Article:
October 27, 2022 at 6:51 p.m.

A change worth the investment

Middendorfs install robotic milking system, see herd improvement
Jordy (from left), Eugene and Joel Middendorf stand by the robotic milking system Oct. 20 on their farm near Melrose, Minnesota. The Middendorfs milk 113 cows in a tiestall barn and with a robot. PHOTO BY MARK KLAPHAKE
Jordy (from left), Eugene and Joel Middendorf stand by the robotic milking system Oct. 20 on their farm near Melrose, Minnesota. The Middendorfs milk 113 cows in a tiestall barn and with a robot. PHOTO BY MARK KLAPHAKE

By Grace [email protected] | Comments: 0 | Leave a comment

MELROSE, Minn. – For 23 years, Joel Middendorf and his family milked in a 62-stall tiestall barn. And for the last several years, they have been switching the tiestall barn at least once to milk the farm’s 113 cows.
Now, in addition to farming 700 acres, Middendorf and his family – dad Eugene, wife Julie and their children – milk a portion of their herd using a DeLaval robotic milking system on their farm near Melrose.
“I look back on how much simpler things have been since April, and I genuinely don’t know how we ever made it to the boy’s football games and track meets,” Middendorf said. “The way we are doing things now has made me wonder why we didn’t put it in seven years ago when we first thought about it.”
On April 14, the Middendorfs walked the better producing 60% of their herd into a new freestall barn equipped with a robot, flexible stall system and rubber mats. For two weeks, the family eased the herd into its new lifestyle.
“It’s a night and day difference,” Middendorf said. “We were bedding the bed pack three times a week, and the cows just weren’t performing like they should; they were uncomfortable and that reflected in our production.”
Since the transition, milk production went up nearly 20 pounds of milk per cow per day within the first month of using the robot. Milk quality has improved, too, with a somatic cell count below 200,000.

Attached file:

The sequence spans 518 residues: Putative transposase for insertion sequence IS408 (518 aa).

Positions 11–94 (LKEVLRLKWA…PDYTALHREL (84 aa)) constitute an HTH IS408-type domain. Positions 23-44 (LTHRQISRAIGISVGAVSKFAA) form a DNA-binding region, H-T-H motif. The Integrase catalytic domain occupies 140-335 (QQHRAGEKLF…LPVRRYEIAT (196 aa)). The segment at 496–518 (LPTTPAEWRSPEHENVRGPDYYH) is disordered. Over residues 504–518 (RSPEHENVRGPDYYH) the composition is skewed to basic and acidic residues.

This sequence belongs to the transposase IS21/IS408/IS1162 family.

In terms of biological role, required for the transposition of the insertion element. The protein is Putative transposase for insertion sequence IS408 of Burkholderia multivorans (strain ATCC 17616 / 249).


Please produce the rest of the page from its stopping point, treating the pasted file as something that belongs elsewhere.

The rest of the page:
In addition to improvements the Middendorfs have seen in their herd, the family now has more time to focus on other aspects of the farm. Middendorf said milking in the tiestall barn was taking nine hours a day.
“I think our forages this year have been way better,” Middendorf said. “I can check the barn whenever it fits my schedule. I don’t have to stop making hay to go milk, and Connie, our hired hand, takes care of milking the tiestall cows.”
The Middendorfs built the freestall barn with the next generation in mind. The Middendorfs’ sons – Gentry, Jesse and Jordy – are instrumental to the dairy and help on the farm when they are able.
“We set it up for the future,” Middendorf said. “We have the ability to add east and then an addition west to have four total robots. We have what will suit us now, but if the kids decide to come back, in say five years, the option to go all robotic milking is there for them.”
The Middendorfs also implemented an activity monitoring system. The collars help record which cows are having problems during milking, who is in heat and how often the cows are getting up to eat.
All of the information is accessible through an app. They receive notifications as to who has not been milked in a while, and with that information, they fetch cows and coax them to the robot for milking.
Middendorf said in the next few months, he would like to increase the number of times the cows visit the robot from around 2.6 to closer to three visits per day.
“There are already several cows that go to the robot three times a day, but I want that number to be higher,” Middendorf said. “I haven’t had to treat anyone in the barn yet for mastitis, which means they are going to the robot often enough, and their quarters aren’t being over milked.”
Middendorf said he appreciates that the robot pulls the milking unit off each individual teat, which prevents over milking. He said when milking in the tiestall barn, the units are watched closely, but because no quarter is the same as the next, some cows are over milked.
Middendorf said the 43 cows being milked in the tiestall barn have seen production improvements too. Without having to share space with the rest of the herd, those cows are more comfortable and easier to manage.
“Connie wanted to keep milking for another five years in the tiestall barn,” Middendorf said. “I’m fine with that, because we are still making use of the barn, and we milk the fresh cows there once before rotating them into the freestall barn.”
With their herd on an upward trend, the Middendorfs are looking forward to the continued use of robots for both themselves and the next generation should they decide to take over the family farm.
“There is so much to be learn about these robots,” Middendorf said. “But I already know that I like it, and I want to learn more about it to help my herd improve.”


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